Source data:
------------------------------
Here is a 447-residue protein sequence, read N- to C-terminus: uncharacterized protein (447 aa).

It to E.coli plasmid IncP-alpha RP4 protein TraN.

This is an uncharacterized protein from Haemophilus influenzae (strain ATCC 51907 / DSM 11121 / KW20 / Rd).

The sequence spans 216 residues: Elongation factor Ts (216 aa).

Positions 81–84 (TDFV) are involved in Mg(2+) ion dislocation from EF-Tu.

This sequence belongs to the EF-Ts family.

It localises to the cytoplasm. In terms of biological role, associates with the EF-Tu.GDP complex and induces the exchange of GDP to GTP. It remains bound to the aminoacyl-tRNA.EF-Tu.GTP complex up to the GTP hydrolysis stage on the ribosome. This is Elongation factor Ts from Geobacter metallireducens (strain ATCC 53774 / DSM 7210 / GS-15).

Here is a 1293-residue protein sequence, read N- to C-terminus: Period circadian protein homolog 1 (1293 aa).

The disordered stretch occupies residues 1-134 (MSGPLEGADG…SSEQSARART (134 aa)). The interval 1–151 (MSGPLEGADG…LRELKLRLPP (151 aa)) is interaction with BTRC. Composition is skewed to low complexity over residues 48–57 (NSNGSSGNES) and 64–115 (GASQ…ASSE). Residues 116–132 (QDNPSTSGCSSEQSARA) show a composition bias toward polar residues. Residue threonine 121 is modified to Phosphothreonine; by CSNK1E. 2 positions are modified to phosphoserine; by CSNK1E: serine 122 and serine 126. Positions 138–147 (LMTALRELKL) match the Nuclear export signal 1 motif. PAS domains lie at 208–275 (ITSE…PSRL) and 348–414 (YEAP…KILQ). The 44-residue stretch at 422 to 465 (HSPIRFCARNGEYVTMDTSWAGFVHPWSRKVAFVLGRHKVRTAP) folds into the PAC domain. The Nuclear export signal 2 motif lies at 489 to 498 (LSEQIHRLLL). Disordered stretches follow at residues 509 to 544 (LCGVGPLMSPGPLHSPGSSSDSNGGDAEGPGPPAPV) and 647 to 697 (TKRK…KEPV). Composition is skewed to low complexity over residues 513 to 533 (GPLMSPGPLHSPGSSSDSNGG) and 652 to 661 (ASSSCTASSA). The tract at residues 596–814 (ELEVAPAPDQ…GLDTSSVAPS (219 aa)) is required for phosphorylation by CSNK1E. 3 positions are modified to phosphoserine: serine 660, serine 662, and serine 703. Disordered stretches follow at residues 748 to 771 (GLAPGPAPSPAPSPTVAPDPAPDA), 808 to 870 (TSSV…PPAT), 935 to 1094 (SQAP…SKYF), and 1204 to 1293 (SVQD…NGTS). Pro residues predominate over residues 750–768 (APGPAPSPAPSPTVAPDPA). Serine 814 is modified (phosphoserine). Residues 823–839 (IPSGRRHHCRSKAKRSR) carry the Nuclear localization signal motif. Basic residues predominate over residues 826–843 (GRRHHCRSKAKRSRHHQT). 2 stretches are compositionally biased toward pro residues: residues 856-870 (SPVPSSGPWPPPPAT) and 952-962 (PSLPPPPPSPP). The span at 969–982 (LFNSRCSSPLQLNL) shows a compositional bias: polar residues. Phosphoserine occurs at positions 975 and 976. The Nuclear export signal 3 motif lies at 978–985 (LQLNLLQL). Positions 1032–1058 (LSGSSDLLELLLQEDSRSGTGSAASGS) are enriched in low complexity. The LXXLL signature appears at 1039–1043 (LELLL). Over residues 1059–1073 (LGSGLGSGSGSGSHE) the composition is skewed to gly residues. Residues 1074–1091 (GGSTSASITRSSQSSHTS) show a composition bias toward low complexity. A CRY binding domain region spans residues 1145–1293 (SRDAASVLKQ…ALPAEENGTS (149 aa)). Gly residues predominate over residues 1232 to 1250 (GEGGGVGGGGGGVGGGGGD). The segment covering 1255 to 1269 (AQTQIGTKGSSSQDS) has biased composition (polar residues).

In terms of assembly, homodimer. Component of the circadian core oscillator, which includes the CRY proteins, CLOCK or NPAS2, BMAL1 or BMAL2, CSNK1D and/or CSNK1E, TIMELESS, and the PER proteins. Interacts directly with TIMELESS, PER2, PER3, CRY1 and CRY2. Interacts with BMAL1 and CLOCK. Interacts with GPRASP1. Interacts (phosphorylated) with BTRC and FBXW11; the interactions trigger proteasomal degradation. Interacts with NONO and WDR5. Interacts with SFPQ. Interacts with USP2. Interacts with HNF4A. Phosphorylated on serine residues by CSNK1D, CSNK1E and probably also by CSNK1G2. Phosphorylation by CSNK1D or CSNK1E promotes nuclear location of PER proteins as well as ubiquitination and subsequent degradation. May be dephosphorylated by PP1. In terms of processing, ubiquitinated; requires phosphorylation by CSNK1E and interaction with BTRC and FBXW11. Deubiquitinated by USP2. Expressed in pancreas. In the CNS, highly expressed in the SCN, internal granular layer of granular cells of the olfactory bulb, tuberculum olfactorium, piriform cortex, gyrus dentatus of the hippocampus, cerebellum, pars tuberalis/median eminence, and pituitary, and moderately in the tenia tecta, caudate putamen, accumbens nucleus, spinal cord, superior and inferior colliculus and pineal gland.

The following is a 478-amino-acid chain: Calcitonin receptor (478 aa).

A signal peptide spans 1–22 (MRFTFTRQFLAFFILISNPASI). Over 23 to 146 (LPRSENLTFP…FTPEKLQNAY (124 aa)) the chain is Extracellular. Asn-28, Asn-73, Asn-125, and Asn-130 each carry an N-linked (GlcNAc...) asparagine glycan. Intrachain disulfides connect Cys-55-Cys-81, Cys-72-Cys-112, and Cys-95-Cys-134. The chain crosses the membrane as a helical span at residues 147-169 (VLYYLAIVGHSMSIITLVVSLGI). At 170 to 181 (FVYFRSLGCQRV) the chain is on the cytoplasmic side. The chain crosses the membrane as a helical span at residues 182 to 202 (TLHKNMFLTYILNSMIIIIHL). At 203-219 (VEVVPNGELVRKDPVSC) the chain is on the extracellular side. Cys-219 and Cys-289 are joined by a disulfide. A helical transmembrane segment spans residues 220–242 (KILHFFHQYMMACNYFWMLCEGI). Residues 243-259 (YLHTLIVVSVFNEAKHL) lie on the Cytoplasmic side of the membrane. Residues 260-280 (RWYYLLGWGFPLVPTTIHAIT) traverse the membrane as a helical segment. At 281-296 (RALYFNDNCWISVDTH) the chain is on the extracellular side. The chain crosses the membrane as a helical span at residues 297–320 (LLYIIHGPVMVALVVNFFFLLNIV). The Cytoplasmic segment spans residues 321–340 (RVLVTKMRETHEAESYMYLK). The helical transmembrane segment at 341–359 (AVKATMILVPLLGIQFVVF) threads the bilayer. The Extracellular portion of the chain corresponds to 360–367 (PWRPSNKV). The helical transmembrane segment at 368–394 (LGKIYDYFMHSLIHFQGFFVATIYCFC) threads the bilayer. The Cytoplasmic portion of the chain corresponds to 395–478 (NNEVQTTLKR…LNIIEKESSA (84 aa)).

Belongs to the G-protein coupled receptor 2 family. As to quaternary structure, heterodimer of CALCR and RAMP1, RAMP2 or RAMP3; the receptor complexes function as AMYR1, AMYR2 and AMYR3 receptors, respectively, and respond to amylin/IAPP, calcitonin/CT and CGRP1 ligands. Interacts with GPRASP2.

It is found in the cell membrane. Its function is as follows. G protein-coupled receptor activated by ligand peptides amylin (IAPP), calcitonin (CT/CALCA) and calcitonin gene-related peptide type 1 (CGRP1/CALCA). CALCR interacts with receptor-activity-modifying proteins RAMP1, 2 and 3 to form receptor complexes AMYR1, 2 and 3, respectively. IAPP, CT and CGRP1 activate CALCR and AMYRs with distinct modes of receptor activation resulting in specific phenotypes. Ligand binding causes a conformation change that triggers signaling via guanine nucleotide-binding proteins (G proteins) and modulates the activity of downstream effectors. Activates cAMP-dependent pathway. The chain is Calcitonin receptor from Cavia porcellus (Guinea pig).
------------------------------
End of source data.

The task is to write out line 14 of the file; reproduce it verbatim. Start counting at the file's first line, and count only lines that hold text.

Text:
It is found in the cell membrane. Its function is as follows. G protein-coupled receptor activated by ligand peptides amylin (IAPP), calcitonin (CT/CALCA) and calcitonin gene-related peptide type 1 (CGRP1/CALCA). CALCR interacts with receptor-activity-modifying proteins RAMP1, 2 and 3 to form receptor complexes AMYR1, 2 and 3, respectively. IAPP, CT and CGRP1 activate CALCR and AMYRs with distinct modes of receptor activation resulting in specific phenotypes. Ligand binding causes a conformation change that triggers signaling via guanine nucleotide-binding proteins (G proteins) and modulates the activity of downstream effectors. Activates cAMP-dependent pathway. The chain is Calcitonin receptor from Cavia porcellus (Guinea pig).